Official Game Worlds

There were three collections of games worlds sold by Epic. All of these have since been released into freeware. The original ZZT series consists of Town of ZZT, Caves of ZZT, Dungeons of ZZT, and City of ZZT. The game design on them, frankly, is not very good, especially in light of later games.

In 1991, Epic ran a contest in which ZZT fans could submit levels of their own. The best of these levels were linked together into two coherent games. The two games, entitled "The Secret of Headhunter Isle" and "Royal Treasures" were available on the "Best of ZZT" disk. The sad part is that the games demonstrated very well that the fans were better at designing game worlds in Epic's software than Epic istelf was.

Finally, in 1992 Epic ran another contest, in which fans could submit their own game worlds. The winners (of which half, curiously, were Epic employees) had their games put on the "ZZT's Revenge" disk. The games were:

- Darbytown by David Bishop (who would later make a sequel in MegaZeux)
- Ezanya by Todd Dagger (a kind of primitive RPG)
- Fantasy Land by Allen Pilgrim (a game consisting mostly of block puzzles, with an annoying piece of evangelism at the end)
- Manor by Alan Zeman (a huge shoot 'em up; at 250K, the largest ZZT game at the time)
- Smiley Guy by Al Payne (a cute action/adventure game; best of the lot in my opinion)
- The Crypt by Adam Rixey (intended as a kind of horror game)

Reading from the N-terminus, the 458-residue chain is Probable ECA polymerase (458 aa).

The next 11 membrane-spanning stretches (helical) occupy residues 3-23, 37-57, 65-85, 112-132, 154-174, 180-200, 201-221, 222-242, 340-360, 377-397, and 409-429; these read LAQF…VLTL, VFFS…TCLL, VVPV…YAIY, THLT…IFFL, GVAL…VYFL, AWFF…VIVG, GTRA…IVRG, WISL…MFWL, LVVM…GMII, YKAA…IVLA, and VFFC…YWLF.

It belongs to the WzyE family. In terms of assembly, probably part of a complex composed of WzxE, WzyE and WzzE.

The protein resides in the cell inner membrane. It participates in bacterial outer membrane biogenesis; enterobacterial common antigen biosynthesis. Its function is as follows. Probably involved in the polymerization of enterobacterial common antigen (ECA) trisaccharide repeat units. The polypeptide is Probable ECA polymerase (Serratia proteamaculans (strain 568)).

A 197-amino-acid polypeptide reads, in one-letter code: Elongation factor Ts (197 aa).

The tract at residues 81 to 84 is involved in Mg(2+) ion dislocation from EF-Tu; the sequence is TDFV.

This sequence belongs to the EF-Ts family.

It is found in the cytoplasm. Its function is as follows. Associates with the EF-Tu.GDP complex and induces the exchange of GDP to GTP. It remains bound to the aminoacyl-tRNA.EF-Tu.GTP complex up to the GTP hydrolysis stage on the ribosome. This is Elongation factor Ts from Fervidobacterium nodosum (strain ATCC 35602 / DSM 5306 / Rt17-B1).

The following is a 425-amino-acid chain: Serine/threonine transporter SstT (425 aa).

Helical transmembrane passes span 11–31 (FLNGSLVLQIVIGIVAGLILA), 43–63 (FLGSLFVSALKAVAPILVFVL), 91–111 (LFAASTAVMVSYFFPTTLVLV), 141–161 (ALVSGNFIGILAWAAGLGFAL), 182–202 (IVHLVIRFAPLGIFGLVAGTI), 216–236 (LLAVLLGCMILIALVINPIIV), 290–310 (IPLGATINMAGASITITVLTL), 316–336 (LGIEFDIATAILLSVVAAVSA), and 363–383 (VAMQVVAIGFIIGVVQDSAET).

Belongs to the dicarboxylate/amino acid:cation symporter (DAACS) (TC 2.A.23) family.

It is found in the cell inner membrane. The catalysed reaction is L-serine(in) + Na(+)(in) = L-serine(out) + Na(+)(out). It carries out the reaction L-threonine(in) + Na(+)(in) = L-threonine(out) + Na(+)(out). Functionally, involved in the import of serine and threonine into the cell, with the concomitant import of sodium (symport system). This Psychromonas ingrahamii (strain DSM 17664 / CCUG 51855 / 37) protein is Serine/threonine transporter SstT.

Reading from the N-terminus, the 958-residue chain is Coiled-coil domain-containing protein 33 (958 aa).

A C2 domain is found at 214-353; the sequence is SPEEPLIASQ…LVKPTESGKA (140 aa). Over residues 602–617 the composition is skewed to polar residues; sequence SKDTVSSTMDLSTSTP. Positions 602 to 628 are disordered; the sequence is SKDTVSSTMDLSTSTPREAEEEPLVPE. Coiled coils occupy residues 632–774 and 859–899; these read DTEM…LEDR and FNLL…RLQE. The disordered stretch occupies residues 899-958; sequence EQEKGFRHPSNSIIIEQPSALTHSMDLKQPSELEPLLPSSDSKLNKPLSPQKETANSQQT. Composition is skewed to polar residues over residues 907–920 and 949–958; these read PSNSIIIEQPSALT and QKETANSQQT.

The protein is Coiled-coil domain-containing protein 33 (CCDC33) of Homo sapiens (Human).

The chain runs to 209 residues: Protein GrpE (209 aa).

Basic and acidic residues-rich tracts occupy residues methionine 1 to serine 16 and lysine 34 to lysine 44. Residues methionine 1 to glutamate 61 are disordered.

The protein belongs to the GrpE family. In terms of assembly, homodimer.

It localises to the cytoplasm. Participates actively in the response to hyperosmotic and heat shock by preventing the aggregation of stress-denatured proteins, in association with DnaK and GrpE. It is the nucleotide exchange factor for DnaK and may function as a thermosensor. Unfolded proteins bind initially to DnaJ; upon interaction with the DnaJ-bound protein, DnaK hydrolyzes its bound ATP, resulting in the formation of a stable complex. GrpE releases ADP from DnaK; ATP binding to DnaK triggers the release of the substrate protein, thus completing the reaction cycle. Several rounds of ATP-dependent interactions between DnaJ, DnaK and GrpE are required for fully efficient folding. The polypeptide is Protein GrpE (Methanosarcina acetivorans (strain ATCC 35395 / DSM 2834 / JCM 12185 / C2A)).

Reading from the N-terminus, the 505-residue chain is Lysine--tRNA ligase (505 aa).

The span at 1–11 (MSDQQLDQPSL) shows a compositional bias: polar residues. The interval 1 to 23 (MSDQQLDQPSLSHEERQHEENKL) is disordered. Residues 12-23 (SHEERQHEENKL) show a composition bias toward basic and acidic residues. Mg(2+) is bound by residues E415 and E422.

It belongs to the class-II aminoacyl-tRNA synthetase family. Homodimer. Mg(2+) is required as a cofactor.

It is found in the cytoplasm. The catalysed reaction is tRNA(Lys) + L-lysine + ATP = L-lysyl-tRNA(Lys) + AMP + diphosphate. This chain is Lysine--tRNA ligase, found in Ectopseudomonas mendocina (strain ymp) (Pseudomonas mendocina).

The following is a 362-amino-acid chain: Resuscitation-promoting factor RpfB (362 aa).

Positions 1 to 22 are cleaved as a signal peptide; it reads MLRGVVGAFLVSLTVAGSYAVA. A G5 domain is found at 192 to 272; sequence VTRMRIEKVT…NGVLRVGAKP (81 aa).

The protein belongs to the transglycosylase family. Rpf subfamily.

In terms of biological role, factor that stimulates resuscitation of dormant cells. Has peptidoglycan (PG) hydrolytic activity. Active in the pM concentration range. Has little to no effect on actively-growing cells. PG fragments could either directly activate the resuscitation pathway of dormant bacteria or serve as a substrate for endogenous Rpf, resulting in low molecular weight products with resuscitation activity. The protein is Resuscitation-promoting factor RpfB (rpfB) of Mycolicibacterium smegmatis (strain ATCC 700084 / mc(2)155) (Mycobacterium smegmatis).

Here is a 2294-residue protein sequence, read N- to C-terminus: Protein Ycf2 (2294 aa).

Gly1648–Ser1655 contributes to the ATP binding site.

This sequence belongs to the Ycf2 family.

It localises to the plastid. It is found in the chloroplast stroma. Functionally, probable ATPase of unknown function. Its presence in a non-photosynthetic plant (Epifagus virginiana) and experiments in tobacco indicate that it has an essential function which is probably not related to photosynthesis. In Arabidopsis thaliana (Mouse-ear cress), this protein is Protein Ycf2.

Fan-Made Games

The meat of the ZZT library, however, has always been fan-made games, first distributed on BBSes, newsgroups and AOL, and later on websites. While ZZT really only lends itself easily to shoot-'em-up type games (with some slider puzzles thrown in for good measure), fans went to great lengths to tweak the game, taking advantage of bugs or using certain items in the level editor in unexpected ways. Thus there is a full library of games from a variety of genres. Below is a list of some of the best.

- _Death_ by Darren Hewer (emmzee)
- Dogfight by Jessamin Yu (yenrab)
- Escape From Planet Red by Jessamin Yu (yenrab)
- Jami's Underworld by Anthony Testa (BlueMagus) and JamiJo
- Operation Mother Assault by RoboJim2
- Rocket X-Night 1 by KuoYen Lo (Koopo)
- Run-On by WiL and KKairos

- Buck Russel: Private Eye by Almighty Cow (Unfortunately, this was never finished - only the first two parts are available)
- Burger Joint by Matt Dobrowski (Madguy)
- Chrono Wars by Chronos
- Code Red by Gregory Janson (quite long and nonlinear game; has eight different endings)
- Coolness by Matt Williams (Spectrum12)
- Freak Da Cat by Hydra
- Gem Hunter Series by tseng
- Jeebie's Quest by Darren Hewer (emmzee)
- Mission: Enigma by Gregory Janson
- November Eve 1 & 2 by tseng (technically Gem Hunter games)
- Teen Priest by Draco

- Fred! Episode 1: Space Fred! by Adam Parrish (myth)
- Fred! Episode 2: Ffreddiannia by Adam Parrish (myth)
- Kudzu by clysm
- Life of a Scotter by Sanders Pieterse (Hercules) and Hydra
- Merbotia by Sonic256
- Mr. Shapiro Cares Not For Lies by Eurakarte
- Mr. Shapiro Cares Not For Snakes by Eurakarte
- No Point by Noctrocide
- You vs. Stupidity 2 by AKNeutron

- Koopo The Lemming by KuoYen Lo (Koopo)
- Little Square Things by craNKGod
- Nightmare by Barjesse
- PoP by Tucan
- ZapZak in Epsilon 9 by Tim Gallagher

- Asmodeus by Anthony Testa (BlueMagus)
- Dragon Woods by Zenith Nadir
- King's Quest ZZT by Hydra and MeBo
- Sivion by Clint Nielson (Monthigos)
- Warlord's Temple by Matt Williams (Spectrum12)
- Wartorn by Matt Dobrowski (Madguy)